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Microsoft tracks sex toy users - lawsuit filed in US

Microsoft tracks sex toy users - lawsuit filed in US
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A woman is suing Microsoft and two major sex toy retailers in the United States. She claims that their websites track users without their consent, despite promises not to do so. In the complaint, San Francisco resident Stella Tatola alleges that companies Babeland and Good Vibrations, owned by Barnaby Ltd. LLC, allowed Microsoft to see what visitors to their sites were searching for and buying.

"Without the knowledge of the plaintiff and other Barnaby site users, which is a blatant violation of privacy, Barnaby allows an undisclosed third party, Microsoft, to intercept, read, and use for commercial gain consumers' personal information about their sexual practices and preferences, collected from their activity on Barnaby sites. This information includes, but is not limited to product searches and purchase initiation, as well as a unique Microsoft identifier for the consumer," the complaint states.

It is alleged that the Good Vibrations and Babeland sites install trackers using Microsoft Clarity software, which "records in real time" and tracks users' mouse movements, clicks or taps, scrolling, and site navigation.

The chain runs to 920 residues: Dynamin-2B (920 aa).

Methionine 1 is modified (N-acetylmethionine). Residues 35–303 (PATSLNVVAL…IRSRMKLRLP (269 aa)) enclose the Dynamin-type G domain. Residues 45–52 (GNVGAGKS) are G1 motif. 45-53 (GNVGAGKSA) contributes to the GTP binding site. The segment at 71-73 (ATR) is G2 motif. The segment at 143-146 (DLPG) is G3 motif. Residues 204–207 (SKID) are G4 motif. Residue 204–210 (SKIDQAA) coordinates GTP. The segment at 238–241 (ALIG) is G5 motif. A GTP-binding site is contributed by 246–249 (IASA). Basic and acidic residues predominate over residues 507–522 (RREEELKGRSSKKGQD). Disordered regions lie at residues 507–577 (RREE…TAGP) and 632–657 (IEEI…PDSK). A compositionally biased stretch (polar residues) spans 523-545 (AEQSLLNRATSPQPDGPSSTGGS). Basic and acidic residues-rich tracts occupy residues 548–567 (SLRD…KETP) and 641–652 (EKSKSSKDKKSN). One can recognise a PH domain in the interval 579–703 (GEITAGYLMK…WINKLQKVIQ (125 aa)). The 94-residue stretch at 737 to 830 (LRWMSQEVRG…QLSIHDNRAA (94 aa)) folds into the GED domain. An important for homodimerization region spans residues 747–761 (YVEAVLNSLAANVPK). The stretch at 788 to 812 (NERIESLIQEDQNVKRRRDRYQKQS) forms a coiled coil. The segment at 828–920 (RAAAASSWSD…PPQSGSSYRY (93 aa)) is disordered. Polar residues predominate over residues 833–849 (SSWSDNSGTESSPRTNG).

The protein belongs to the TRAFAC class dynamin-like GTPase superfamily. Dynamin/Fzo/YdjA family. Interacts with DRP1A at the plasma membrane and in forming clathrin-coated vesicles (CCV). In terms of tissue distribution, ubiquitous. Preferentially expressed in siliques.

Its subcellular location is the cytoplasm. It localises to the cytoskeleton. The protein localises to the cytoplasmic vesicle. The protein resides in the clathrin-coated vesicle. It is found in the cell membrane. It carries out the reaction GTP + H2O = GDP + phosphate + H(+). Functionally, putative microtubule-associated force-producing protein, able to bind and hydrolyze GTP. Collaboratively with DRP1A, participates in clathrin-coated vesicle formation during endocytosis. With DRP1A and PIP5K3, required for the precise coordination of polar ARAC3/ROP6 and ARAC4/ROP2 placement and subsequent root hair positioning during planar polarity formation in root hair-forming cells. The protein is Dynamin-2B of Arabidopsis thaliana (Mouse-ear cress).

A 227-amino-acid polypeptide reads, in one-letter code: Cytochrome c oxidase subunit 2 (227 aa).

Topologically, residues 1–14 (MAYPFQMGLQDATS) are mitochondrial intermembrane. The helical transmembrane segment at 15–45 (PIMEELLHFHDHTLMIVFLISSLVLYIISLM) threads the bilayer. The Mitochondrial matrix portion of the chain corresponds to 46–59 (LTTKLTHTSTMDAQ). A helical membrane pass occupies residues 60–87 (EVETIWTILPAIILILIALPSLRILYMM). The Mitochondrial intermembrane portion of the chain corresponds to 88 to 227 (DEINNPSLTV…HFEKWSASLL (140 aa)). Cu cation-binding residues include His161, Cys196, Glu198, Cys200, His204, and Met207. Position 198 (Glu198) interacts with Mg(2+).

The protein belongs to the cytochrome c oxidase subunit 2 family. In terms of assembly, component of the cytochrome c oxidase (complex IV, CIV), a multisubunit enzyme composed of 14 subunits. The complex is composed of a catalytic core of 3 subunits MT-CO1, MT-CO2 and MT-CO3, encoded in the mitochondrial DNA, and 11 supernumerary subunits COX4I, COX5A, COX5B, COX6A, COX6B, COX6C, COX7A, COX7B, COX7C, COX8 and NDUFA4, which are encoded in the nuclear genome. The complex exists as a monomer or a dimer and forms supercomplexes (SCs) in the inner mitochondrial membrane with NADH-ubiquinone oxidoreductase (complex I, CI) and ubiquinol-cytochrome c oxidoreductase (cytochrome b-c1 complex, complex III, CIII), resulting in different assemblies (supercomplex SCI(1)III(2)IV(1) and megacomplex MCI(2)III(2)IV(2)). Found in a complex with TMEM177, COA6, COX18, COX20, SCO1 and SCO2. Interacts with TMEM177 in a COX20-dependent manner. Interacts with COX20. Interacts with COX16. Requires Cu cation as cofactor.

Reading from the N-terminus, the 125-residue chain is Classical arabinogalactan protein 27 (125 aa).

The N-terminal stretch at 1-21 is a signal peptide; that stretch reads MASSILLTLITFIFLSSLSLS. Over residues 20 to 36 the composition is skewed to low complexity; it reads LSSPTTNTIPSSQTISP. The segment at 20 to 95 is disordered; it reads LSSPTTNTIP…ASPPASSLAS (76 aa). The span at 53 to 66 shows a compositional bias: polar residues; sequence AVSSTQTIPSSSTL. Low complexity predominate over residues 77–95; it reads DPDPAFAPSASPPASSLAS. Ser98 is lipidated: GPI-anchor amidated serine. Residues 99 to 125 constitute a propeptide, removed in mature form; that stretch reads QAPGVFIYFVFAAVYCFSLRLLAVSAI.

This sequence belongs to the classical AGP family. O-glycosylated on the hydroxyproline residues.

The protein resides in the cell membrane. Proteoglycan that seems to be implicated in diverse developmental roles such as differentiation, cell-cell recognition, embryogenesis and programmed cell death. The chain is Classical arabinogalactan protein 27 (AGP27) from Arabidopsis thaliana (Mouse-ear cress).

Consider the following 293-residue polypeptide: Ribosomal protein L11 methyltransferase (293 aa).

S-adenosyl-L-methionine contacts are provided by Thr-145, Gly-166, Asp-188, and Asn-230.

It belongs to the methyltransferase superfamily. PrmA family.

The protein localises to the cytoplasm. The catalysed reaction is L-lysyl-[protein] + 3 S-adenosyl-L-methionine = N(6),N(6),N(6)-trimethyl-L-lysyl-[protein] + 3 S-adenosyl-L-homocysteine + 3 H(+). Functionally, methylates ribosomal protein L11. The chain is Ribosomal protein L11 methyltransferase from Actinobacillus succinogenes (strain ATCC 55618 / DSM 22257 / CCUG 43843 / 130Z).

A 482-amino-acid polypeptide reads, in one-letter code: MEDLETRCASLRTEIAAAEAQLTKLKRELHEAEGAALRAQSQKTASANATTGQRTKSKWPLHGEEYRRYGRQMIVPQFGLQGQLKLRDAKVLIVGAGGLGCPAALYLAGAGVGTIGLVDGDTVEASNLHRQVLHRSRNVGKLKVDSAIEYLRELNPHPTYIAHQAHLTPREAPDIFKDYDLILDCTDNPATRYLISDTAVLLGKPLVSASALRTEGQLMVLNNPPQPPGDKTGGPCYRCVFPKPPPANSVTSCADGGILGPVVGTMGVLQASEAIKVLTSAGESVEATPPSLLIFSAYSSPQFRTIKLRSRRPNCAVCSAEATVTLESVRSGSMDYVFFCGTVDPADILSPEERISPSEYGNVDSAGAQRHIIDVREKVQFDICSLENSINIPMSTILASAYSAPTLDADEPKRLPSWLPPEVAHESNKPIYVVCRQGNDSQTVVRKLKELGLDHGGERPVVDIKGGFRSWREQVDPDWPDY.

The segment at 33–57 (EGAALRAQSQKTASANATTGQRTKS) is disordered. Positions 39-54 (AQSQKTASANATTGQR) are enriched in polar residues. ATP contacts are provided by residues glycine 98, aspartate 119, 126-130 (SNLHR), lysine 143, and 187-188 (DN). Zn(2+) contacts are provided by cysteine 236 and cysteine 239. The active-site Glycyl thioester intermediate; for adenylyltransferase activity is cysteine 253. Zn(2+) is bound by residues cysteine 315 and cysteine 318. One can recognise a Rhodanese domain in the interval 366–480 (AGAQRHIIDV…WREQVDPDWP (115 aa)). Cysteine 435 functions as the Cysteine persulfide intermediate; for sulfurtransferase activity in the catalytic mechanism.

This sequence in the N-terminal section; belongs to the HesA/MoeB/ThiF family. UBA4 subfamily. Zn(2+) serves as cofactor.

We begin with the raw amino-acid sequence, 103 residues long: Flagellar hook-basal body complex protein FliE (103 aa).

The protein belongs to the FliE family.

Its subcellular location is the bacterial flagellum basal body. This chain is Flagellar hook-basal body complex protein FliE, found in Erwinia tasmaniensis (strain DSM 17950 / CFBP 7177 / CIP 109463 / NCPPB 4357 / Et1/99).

"By allowing the undisclosed third party Microsoft to eavesdrop and intercept users' PPSI in this manner, including their sexual orientation, preferences, and desires, among other highly confidential, protected information, Barnaby violates its own Privacy Policy, which states that it will never disclose such information to third parties."

The complaint includes screenshots of code from sexual health websites, which claim to use Machine Unique Identifier (MUID) cookies that "identify unique web browsers visiting Microsoft sites" and are used for advertising, analytics, and other purposes. It is alleged that this violates the California Invasion of Privacy Act, the Federal Wiretap Act, and the reasonable expectations of privacy of California residents.

In February, the woman filed a class action lawsuit against Adam & Eve, another major sex toy retailer, alleging that its site provided Google with information about her searches for 8-inch dildos and harnesses.

Source: 404 Media

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